The Georgia Senate runoffs are so awash in political cash that the ad wars are spilling into neighboring states.
Television viewers in Atlanta are bearing the brunt of an advertising assault that is expected to make the two contests the most expensive Senate races in American history. But a seemingly endless supply of money, a shrinking supply of persuadable voters and the high stakes — control of the United States Senate — are driving the candidates and super PACs across state lines in hopes of winning an edge ahead of the Jan. 5 elections.
From Chattanooga, Tenn., to Jacksonville, Fla., out-of-state media markets that intersect with even a tiny fraction of prized Georgia voters are being pummeled with advertising. One postage-stamp-size media market that is based in Alabama’s seventh largest city and that overlaps with just one of Georgia’s 159 counties has seen more than a half-million dollars in political ads booked there.
“Any way you look at it, the money coming in, it blows your mind,” said Gregg Acuff, the general sales manager at WRCB in Chattanooga. “I’ve been here 25 years and I’ve never seen it like this.”
All told nearly $35 million in advertising has been aired or reserved since Nov. 3 in markets based in four states surrounding Georgia, according to data from AdImpact, a media-tracking firm.
And almost by definition most of the money is being wasted. That is because most of the people watching those ads don’t live or vote in Georgia.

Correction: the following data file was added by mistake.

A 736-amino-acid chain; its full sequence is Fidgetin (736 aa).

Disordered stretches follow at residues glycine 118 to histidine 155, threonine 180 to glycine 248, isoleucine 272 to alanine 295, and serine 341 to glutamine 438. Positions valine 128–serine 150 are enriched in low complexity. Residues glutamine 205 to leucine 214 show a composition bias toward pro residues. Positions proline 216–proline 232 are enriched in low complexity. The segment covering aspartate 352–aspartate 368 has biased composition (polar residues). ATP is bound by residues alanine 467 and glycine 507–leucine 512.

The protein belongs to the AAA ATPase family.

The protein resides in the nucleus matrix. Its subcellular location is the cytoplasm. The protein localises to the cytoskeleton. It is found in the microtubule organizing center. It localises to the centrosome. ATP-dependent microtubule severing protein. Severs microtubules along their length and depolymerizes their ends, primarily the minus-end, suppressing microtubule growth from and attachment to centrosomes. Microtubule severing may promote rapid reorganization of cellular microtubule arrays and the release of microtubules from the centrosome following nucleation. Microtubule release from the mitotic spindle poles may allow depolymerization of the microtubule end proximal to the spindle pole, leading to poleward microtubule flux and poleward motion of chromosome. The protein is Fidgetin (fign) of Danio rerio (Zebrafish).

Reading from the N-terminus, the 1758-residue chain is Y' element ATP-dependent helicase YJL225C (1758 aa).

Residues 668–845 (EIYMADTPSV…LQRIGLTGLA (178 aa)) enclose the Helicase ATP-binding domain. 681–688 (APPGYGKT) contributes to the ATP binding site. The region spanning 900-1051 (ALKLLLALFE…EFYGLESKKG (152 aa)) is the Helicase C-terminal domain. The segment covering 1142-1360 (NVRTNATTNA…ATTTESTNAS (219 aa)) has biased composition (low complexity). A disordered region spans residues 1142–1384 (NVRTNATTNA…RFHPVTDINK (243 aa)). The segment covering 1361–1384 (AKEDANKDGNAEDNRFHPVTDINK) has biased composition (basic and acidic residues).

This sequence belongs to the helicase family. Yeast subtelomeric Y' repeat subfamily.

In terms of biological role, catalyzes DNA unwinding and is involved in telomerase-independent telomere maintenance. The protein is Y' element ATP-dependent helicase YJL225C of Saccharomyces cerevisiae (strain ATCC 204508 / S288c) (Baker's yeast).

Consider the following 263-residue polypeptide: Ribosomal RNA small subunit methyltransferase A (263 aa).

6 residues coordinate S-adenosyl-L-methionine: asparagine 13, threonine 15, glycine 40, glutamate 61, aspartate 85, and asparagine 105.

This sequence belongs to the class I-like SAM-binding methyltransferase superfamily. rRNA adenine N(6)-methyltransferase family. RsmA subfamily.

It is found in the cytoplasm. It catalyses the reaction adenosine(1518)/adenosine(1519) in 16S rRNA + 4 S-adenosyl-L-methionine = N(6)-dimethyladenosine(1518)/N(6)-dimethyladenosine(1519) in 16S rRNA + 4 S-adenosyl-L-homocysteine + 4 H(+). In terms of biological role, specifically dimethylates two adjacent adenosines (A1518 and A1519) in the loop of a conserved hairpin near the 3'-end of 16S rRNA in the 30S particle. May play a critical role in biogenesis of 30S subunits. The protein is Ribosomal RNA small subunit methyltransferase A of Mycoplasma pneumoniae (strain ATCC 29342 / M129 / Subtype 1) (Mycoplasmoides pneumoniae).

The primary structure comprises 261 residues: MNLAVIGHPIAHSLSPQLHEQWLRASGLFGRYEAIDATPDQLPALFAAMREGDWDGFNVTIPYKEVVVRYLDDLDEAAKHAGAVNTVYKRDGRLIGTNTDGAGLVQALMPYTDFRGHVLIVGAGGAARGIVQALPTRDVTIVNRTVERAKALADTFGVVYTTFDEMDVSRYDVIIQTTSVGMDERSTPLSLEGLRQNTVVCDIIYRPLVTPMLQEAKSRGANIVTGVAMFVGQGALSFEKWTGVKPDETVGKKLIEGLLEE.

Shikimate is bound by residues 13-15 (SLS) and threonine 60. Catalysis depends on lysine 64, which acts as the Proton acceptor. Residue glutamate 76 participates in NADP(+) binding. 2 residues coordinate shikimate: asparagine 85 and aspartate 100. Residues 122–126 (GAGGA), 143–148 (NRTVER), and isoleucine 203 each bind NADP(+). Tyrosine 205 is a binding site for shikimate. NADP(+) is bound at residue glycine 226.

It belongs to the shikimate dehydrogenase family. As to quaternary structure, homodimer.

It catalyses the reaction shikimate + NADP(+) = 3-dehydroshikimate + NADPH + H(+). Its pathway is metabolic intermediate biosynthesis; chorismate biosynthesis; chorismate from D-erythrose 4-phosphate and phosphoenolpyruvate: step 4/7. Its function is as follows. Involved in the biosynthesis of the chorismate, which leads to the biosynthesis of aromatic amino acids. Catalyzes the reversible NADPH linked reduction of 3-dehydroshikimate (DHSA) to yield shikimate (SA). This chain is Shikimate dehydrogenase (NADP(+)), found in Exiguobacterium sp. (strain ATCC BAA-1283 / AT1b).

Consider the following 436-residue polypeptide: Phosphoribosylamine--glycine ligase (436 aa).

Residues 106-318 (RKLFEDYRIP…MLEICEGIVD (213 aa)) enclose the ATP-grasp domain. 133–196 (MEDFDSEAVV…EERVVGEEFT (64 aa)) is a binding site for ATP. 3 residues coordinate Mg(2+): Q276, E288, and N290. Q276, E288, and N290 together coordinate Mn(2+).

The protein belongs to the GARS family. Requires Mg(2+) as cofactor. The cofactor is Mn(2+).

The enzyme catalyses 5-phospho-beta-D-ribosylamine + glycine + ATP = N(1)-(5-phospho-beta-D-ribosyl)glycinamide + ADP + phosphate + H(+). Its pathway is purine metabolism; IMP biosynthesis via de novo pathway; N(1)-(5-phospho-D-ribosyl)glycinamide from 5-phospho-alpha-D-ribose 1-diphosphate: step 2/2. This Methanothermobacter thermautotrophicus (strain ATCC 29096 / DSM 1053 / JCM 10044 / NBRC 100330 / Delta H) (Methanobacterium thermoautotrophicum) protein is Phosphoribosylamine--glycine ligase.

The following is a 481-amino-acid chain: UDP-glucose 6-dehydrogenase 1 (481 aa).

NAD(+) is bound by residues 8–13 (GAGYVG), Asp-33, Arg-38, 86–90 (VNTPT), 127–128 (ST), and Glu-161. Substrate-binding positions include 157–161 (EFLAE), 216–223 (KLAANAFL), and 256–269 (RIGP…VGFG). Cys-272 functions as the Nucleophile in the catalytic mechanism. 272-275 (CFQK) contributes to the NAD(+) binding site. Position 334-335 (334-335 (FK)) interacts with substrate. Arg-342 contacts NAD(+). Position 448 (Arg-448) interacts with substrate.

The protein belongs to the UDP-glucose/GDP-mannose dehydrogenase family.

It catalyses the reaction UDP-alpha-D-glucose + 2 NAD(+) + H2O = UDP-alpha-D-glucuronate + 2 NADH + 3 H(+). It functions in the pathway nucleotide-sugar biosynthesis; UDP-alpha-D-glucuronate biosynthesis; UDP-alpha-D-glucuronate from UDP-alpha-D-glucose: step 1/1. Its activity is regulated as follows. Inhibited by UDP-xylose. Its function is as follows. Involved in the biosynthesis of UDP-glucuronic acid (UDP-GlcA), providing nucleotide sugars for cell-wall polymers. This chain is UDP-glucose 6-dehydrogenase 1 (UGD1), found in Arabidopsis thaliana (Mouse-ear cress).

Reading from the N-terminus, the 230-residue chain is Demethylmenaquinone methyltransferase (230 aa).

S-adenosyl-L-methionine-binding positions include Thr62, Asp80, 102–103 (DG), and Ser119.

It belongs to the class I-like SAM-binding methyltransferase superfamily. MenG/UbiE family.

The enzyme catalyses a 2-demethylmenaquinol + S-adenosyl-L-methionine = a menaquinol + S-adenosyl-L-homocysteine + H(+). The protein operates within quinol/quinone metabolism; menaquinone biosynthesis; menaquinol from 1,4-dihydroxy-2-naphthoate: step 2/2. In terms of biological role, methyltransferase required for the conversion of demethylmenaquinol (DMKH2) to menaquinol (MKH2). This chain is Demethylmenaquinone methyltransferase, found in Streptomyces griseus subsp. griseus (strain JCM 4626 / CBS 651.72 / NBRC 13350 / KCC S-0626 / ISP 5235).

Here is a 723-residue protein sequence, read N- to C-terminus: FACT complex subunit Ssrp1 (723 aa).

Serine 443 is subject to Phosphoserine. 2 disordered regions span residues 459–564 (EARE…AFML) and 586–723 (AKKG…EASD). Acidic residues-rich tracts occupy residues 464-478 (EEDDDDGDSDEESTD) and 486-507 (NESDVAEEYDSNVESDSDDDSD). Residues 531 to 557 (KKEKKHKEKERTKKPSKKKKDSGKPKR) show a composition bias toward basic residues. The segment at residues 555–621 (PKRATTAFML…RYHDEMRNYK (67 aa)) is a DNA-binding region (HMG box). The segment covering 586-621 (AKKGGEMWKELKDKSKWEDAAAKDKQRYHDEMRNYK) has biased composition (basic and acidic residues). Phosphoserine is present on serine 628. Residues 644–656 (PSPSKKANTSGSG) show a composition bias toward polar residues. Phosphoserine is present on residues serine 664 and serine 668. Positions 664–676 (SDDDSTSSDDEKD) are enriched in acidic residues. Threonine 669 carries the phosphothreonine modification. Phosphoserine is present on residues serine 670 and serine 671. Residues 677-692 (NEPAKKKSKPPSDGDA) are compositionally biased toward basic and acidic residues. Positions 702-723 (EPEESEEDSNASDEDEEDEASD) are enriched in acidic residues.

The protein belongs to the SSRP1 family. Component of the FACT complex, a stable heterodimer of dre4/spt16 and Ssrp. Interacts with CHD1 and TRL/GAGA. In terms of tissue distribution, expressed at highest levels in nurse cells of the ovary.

“Our viewers in Tennessee are tired of seeing it,” admitted Mr. Acuff. Still, super PACs are paying $7,000 for a 30-second ad on the station’s 6 p.m. local news broadcast this week, even as Mr. Acuff estimated that Georgians make up only 25 percent of his station’s viewers.
There are even more inefficient television markets being blitzed with ads. In the Greenville, S.C., market, as little as 5 percent of the viewership lives in Georgia, meaning roughly $5.5 million of the $5.8 million spent so far there is reaching the wrong voters.
But the campaigns and outside groups keep spending anyway because the races between the two Republican senators, Kelly Loeffler and David Perdue, and their Democratic challengers, the Rev. Raphael Warnock and Jon Ossoff, are so close and so consequential. If Democrats win both contests, President-elect Joseph R. Biden Jr. will have far more ability to enact his agenda, confirm administration appointees and fill vacant court seats. Vice President-elect Kamala Harris would serve as the tiebreaking vote in the Senate for the Democrats.
“It’s a leave-no-voter-behind mentality,” said Jack Pandol, a spokesman for two Republican super PACs airing ads in — and around — Georgia. “These are very close elections and we anticipate that every vote will count.”
Nearly $470 million in television, radio and digital ads have run or been reserved in the Georgia Senate runoffs so far, according to AdImpact. The Ossoff-Perdue contest has already surpassed the record for the most expensive Senate race ever — Mr. Ossoff forced a runoff by holding Mr. Perdue to 49.7 percent of the vote in November — and the Loeffler-Warnock race could well finish as the second most expensive.